16. Dave Krieg
Dave Krieg was a 3-time Pro-Bowl quarterback, who spent a majority of his seasons with the Seattle Seahawks. Krieg had a great career, and despite not winning a Super Bowl, he was a winning quarterback with a record of 98-77. He was incredibly durable, playing 19 NFL seasons, in which he threw for 261 TD passes. Krieg played in nine different playoff games, and was able to lead his team to two AFC Championship games. However, both of those games ended in losses, and he was never able to make a Super Bowl appearance.
15. Vinny Testaverde
Vinny Testaverde was an NFL journeyman who played for seven different teams in 21 seasons. This former No. 1 overall draft pick went to two different Pro-Bowls. Testaverde’s best season came in 1998, when he threw 29 TD passes and only 7 interceptions, and he led his team to an AFC Championship game. However, the season ended there, when his New York Jets came up short against John Elway and the Denver Broncos. Testaverde had a long career, but had an overall losing record, tallying 123 losses, which is still the most of any quarterback in NFL history.
14. Rich Gannon
Rich Gannon made it to the Super Bowl in 2002, but the Tampa Bay Bucs trounced his Oakland Raiders by a score of 48-21. Despite winning the NFL MVP that year, Gannon had a miserable game in the Super Bowl, throwing five interceptions. That game proved to be the beginning of the end for Gannon, as he only started 10 games in the next two years combined. He may not have won a title, but Gannon had a great career, making the Pro-Bowl four times, and being an All-Pro twice. Gannon played for a few different teams, but his best years were spent as the leader of the Raiders, and he was amongst the league’s best QBs from 1999-2002.
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13. Ken Anderson
Ken Anderson played all 16 of his NFL seasons as a member of the Cincinnati Bengals. And despite the Bengals being known as a losing franchise, Anderson was a winning quarterback with an overall record of 91-81. He threw for 197 TDs in his career, and the four-time Pro-Bowler also won the NFL MVP in 1981. In that MVP season, Anderson led his team all the way to the Super Bowl. And despite keeping the game close, Anderson was edged out by Joe Montana and the 49ers by a score of 26-21. Anderson played great that day, but it was not enough, and he was never able to make it back to the big game.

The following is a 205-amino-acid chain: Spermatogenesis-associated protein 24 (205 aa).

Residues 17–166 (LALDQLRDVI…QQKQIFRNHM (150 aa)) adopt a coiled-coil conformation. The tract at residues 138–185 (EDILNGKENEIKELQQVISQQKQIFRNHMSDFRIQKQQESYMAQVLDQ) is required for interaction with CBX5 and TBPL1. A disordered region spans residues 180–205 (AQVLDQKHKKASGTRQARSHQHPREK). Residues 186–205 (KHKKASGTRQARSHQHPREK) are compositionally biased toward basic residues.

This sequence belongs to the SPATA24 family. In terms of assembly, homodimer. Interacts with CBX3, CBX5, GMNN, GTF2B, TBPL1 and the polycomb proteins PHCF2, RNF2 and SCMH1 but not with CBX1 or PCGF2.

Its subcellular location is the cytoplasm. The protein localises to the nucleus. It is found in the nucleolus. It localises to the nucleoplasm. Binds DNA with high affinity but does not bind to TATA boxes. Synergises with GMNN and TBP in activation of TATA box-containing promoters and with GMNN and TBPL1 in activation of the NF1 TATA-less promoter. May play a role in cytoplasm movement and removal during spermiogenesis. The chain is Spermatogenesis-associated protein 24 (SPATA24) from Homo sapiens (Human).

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12. Tony Romo
Despite being known as an oft-injured quarterback, Romo was great when he was on the field. The four-time Pro-Bowler threw for 248 TDs in his career, versus just 117 INTs. He completed over 65% of his passes, and had an overall record of 78-49. But as great as Romo was, he gained a reputation as a choke artist in the playoffs. He most notably botched the hold on a field-goal attempt against Seattle, which would have put the Cowboys in the lead with just about a minute remaining in the Wild-Card game. Romo may have a bad rap for some of his mishaps, but overall he was a great quarterback, and who knows what might have happened in the playoffs last year if he had been on the field instead of Dak Prescott. Dak was sensational during the regular season, but Romo’s experience may have been an X-factor in the playoffs. I guess we will never know what could have been.
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11. Philip Rivers
Philip Rivers is one of the greatest quarterbacks to never win a Super Bowl. I was just as surprised as you when I found out he was worthy of making this list. But if you check the numbers, Rivers has been an absolute beast in the NFL. He has thrown 314 TDs to just 156 INTs in his career, and he has started every single game since becoming the Chargers’ starter in 2006. Rivers also has five separate seasons in which he threw over 30 TDs, and he has eight different seasons throwing for over 4,000 yards. He is a six-time Pro-Bowler, and although he’s never played in the Super Bowl, it’s hard to blame the Chargers’ struggles on him. He did make it to the 2007 AFC Championship game, but fell short against Tom Brady’s Patriots. But then again, unless your name is Eli Manning, everybody seems to fall short against Brady. Philip Rivers has been incredibly impressive in his 13-year career, and if the Chargers can catch fire playing in L.A., maybe Rivers can take his name off this list and bring home a Lombardi Trophy. There is still some time for the 35-year-old quarterback, but he may need a better supporting cast if he’s going to lead the Chargers to the Promised Land.